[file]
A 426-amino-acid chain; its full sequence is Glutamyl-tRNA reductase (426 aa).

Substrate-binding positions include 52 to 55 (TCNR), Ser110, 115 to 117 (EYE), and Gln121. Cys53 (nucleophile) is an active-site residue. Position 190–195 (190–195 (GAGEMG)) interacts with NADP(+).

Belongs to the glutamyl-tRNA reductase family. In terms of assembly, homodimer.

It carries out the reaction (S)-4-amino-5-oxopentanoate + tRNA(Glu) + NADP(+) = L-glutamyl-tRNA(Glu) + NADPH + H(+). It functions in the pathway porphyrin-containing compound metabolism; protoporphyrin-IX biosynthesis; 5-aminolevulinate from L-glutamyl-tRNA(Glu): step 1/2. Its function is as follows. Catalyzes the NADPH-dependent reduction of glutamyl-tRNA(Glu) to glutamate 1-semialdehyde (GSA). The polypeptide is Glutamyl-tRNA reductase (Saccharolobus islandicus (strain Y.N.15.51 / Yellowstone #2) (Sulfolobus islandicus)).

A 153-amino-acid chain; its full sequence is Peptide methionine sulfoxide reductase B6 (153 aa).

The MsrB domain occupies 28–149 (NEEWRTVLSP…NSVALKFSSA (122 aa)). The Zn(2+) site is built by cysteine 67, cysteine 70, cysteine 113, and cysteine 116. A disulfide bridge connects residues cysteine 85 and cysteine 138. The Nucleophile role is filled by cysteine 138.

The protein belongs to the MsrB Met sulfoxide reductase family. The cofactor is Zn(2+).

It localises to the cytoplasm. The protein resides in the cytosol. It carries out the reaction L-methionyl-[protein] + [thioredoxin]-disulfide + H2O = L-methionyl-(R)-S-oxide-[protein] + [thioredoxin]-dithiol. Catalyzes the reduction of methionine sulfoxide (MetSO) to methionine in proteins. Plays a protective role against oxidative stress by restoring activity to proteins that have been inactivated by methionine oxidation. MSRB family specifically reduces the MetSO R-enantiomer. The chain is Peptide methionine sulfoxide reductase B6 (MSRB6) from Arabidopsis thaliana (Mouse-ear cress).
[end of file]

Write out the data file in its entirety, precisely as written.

A 426-amino-acid chain; its full sequence is Glutamyl-tRNA reductase (426 aa).

Substrate-binding positions include 52 to 55 (TCNR), Ser110, 115 to 117 (EYE), and Gln121. Cys53 (nucleophile) is an active-site residue. Position 190–195 (190–195 (GAGEMG)) interacts with NADP(+).

Belongs to the glutamyl-tRNA reductase family. In terms of assembly, homodimer.

It carries out the reaction (S)-4-amino-5-oxopentanoate + tRNA(Glu) + NADP(+) = L-glutamyl-tRNA(Glu) + NADPH + H(+). It functions in the pathway porphyrin-containing compound metabolism; protoporphyrin-IX biosynthesis; 5-aminolevulinate from L-glutamyl-tRNA(Glu): step 1/2. Its function is as follows. Catalyzes the NADPH-dependent reduction of glutamyl-tRNA(Glu) to glutamate 1-semialdehyde (GSA). The polypeptide is Glutamyl-tRNA reductase (Saccharolobus islandicus (strain Y.N.15.51 / Yellowstone #2) (Sulfolobus islandicus)).

A 153-amino-acid chain; its full sequence is Peptide methionine sulfoxide reductase B6 (153 aa).

The MsrB domain occupies 28–149 (NEEWRTVLSP…NSVALKFSSA (122 aa)). The Zn(2+) site is built by cysteine 67, cysteine 70, cysteine 113, and cysteine 116. A disulfide bridge connects residues cysteine 85 and cysteine 138. The Nucleophile role is filled by cysteine 138.

The protein belongs to the MsrB Met sulfoxide reductase family. The cofactor is Zn(2+).

It localises to the cytoplasm. The protein resides in the cytosol. It carries out the reaction L-methionyl-[protein] + [thioredoxin]-disulfide + H2O = L-methionyl-(R)-S-oxide-[protein] + [thioredoxin]-dithiol. Catalyzes the reduction of methionine sulfoxide (MetSO) to methionine in proteins. Plays a protective role against oxidative stress by restoring activity to proteins that have been inactivated by methionine oxidation. MSRB family specifically reduces the MetSO R-enantiomer. The chain is Peptide methionine sulfoxide reductase B6 (MSRB6) from Arabidopsis thaliana (Mouse-ear cress).